Zakāt: Zakāt comes from the word tazkīyah, which means to purify, as in purifying one’s wealth by giving part of it to the poor. Zakāt is a special tax that all eligible Muslims must pay to the poor. The Zakāt tax is intended to help the poor and help them with their need for food and shelter.  


Khums: Khums means “one fifth.” Khums is a tax where one fifth of one’s unused sitting income at the end of the year is given to charity. Khums can be taken from other things, but we won't go into its details here. Khums is meant to help finance many of the religious institutions in Islam. 


Jihād: Jihād is of two kinds, one is inner and the other external. Jihad means to struggle. The inner jihad is a jihad against the nafs or egoic self that commands to evil. The external jihad is a self-defense mechanism whereby a person must defend himself or herself in case a warring group attacks his or her locality.  


Commanding the Good: In His religion, Allah has already established what is good. Among other things, these include telling the truth, marriage, establishing salāt, etc. Commanding the good is encouraging yourself and members of the Muslim community to do good. By commanding the good, one betters one’s community and its future. 


Forbidding Evil: Allah has also told us what is evil. These include fornication, lying, cheating, alcohol, stealing and so on and so forth. A Muslim’s duty is to forbid these sin through peaceful advice. 


Tawalla: Tawalla literally means to direct oneself, as in, direct oneself to the Prophet Muhammad (s) and his Ahl al-Bayt (as) and love them wholeheartedly. Only by loving them, and associating oneself with those who love them, does one gain closeness to Allah for they are His representatives and His dearest of creatures on earth.  


Tabarra: Tabarra is the opposite of Tawalla. It is to disassociate oneself from the enemies of the Prophet Muhammad (s) and his Ahl al-Bayt (as). This done for several reasons. The first is out of respect and love of Allah and avoiding those whom are hateful to God. Second, everyone is susceptible to influences by people. Associating with evil people will inevitably leave its mark on our hearts. As such, for our own sake, we must disassociate from such people just like one would disassociate from disease infested places.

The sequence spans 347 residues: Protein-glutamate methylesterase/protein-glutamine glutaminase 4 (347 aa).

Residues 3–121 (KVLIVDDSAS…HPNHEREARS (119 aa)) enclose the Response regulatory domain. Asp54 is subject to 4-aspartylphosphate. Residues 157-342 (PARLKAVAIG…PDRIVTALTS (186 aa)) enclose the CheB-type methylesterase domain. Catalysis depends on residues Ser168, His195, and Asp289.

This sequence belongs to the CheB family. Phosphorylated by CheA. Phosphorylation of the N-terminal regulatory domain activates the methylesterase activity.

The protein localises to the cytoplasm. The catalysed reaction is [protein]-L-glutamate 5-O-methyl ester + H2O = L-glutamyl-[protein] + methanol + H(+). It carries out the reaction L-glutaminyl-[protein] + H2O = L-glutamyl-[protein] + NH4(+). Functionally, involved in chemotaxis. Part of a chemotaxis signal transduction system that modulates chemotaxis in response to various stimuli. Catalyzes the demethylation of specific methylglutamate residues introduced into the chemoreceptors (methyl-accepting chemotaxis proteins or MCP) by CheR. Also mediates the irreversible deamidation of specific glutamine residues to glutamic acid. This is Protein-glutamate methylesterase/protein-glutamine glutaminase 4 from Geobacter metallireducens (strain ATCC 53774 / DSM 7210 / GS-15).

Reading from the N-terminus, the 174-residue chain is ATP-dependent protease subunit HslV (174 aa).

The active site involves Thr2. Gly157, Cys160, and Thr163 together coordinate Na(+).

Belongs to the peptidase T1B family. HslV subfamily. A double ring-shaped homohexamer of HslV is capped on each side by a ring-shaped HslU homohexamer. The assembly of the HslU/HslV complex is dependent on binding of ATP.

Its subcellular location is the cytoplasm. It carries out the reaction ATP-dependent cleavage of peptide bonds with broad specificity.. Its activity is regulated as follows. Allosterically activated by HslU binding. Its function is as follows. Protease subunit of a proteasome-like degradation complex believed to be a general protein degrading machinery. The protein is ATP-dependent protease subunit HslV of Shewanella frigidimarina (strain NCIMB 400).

In the following lectures, we will discuss each of the furūʿ al-dīn in more detail.  


Until Next Time, Thank you for watching. As-salāmu ʿAlaykum wa rahmatullāhi wa barakātuh 

Furūʿ al-Dīn

The 10 fundamental obligatory practices of Islam


five obligatory daily prayers 


Fasting during the month of Ramadan 


Pilgrimage to Mecca 


obligatory tax for the poor


1/5th tax on one’s sitting or special-sourced income 


Struggling for the sake of God 

Amr bi al-Maʿrūf

Commanding the Good 

Nahī ʿan al-Munkar

Forbidding Evil 


Loving the Prophet (s) and his Ahl al-Bayt (as)


Disassociating from the enemies of the Prophet and his Ahl al-Bayt (as) 



Obligatory act 


Obligatory act that is in the Qur’an 


spiritual purification 


What is the furū al-dīn?

The most fundamental core practices of Islam 


Telling the truth is not part of the 10 furūʿ al-dīn, does this mean it’s not important?

Telling the truth is part of the 7th furūʿ al-dīn, i.e. commanding the good. The furuʿ al-dīn are umbrella practices, they are general points that cover most Islamic practices. 


What’s the difference between usūl al-dīn and furūʿ al-dīn?

The former are the fundamental core beliefs of Islam, the latter are its fundamental core practices. 


If I don’t believe in practicing the furūʿ al-dīn, can I still be a Muslim?

If you do so knowing that Islam makes it obligatory, then no, you cannot be considered a Muslim. 


Are the furūʿ al-dīn obligatory or recommended?


Sharīʿa law
Shariah law
Islamic law
Prophet Muhammad
God’s will
good and evil
Muslim God
belief & creed
God and His Justice
Islamic community
Islamic ummah

Islamic Laws by Sayyed as-Seestani

Philosophy of the Islamic laws by Naser Makarem Shirazi 

The Five Schools of Islamic law by Muhammad Jawad Maghniyyah